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Alienation and Nonvoting in the United States: A Refined Operationalization
Priscilla L. Southwell
The Western Political Quarterly
Vol. 38, No. 4 (Dec., 1985), pp. 663-674
Stable URL: http://www.jstor.org/stable/448619
Page Count: 12
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Previous research on nonvoting has usually conceptualized alienation in a limited manner by equating it with either nonefficacy or cynicism. This assumption has resulted in the rejection of any hypothesized linkage between alienation and the decline in voter turnout since 1964. This paper relies on the dimensionality research on alienation in order to improve the operationalization of this concept. A cumulative index of alienation is created after analyzing the various interactive effects of the attitudes of powerlessness, cynicism, and meaninglessness. This index is included in an overall model of the voting decision which is estimated by probit analysis. These probit coefficients are then used to partition turnout decline since 1964. The results suggest that increasing levels of alienation are a prime reason for the decline in voter turnout of the last two decades.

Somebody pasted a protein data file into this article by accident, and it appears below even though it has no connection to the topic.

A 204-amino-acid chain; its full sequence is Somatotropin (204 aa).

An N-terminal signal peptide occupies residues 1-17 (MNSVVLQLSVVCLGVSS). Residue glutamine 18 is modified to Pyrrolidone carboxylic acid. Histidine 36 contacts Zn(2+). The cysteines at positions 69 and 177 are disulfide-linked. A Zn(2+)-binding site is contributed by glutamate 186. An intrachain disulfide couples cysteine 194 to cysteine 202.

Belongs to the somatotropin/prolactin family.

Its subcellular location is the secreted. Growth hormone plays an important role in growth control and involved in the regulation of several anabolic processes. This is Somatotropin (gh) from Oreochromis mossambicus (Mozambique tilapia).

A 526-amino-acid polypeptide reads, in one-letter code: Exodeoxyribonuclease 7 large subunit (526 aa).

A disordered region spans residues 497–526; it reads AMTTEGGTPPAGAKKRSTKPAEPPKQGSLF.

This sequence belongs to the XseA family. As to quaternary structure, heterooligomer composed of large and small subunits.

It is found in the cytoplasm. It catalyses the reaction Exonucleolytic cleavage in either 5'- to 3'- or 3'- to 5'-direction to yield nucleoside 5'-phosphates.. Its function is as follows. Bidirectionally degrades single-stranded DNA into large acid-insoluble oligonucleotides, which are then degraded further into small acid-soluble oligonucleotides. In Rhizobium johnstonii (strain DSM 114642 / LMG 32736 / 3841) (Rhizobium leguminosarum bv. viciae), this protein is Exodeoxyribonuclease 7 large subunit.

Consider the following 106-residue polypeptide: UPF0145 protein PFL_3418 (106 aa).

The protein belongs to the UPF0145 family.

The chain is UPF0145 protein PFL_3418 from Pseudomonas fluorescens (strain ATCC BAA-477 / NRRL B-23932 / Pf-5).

The Western Political Quarterly © 1985 University of Utah